A full understanding of my point probably requires you, the reader, to at least skim through that post, but the point is this.  Mystical experiences, as reported by mystics themselves, are intense and overwhelming.  And, much like our memories of more mundane things, it is impossible for the human mind to remember every detail about those experiences.

As a student of psychology, the research on memory seems to suggest that when we recall an event that has happened to us, it is not an accurate metaphor to say that we are “reaching back” or “retrieving” an exact memory duplicate of the event.  Rather, we sort of reach into our memories with an agenda, and use the memory traces to build a narrative as we recall it.  Our memories are easily distorted, changed, re-filed, and subjected to new interpretations and analyses.  Retrieving a memory can actually change it.  New memories can interfere with old memories.

As such, when Julian of Norwich reflected on her visions, her interpretation and analysis of those visions shifted and changed, especially when she approached her memories with new or deeper questions.  Details that seemed less important suddenly took on new importance, and vice-versa.

Similarly, Joseph would “tweak” his own revelations and stories frequently over time.  But for him, this process was just an extension of the original revelatory process.  It could have been that Joseph’s cognitive power simply overloaded when he first experienced these things, and a full appreciation of his revelations only came through a long period of checking and rechecking them.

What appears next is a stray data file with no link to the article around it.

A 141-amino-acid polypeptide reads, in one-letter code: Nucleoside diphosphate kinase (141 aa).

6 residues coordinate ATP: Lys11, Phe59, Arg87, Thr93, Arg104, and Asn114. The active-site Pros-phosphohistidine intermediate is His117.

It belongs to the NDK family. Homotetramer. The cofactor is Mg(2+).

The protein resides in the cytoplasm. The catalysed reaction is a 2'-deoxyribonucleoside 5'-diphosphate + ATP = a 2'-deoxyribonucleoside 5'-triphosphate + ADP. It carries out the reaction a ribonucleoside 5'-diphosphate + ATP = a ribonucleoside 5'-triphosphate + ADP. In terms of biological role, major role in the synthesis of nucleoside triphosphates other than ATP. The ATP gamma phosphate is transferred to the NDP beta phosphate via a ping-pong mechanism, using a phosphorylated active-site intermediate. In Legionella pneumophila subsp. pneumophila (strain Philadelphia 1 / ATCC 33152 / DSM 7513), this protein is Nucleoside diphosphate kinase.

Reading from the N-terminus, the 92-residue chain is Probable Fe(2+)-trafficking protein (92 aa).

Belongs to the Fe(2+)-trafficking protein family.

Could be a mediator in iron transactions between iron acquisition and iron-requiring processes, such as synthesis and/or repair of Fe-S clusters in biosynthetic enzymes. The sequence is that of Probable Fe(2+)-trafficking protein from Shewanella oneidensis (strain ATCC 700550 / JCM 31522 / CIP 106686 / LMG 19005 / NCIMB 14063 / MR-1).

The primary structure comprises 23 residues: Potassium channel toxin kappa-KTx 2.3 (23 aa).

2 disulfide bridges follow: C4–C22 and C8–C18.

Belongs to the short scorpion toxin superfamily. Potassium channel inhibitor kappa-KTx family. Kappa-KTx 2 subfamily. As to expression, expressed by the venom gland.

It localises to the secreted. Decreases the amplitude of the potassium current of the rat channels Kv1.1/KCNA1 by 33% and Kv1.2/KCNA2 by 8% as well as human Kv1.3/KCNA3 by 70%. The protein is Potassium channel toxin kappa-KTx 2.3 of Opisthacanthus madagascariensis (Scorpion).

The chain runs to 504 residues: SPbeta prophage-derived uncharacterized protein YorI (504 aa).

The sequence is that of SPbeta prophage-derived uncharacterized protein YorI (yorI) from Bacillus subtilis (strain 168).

Therefore, in my opinion, the fact that through Joseph Smith’s life he seemed to tell the story of his First Vision differently, even with wildly different details and shifting purposes, is not immediately a sign that he was just making it up as he went along, or that he was a liar and charlatan.  Maybe he was, but can we immediately conclude that just because he gave different accounts of his vision?  It is not fair to expect anyone who has such an intense experience to be able to keep all the facts straight, especially if they are constantly challenging, changing, or re-interpreting their worldviews (as Smith frequently did to his own ideas).  In other words, I wouldn’t expect a person who had a real, authentic vision to be able to keep a steady narrative and interpretation of it through their whole lives.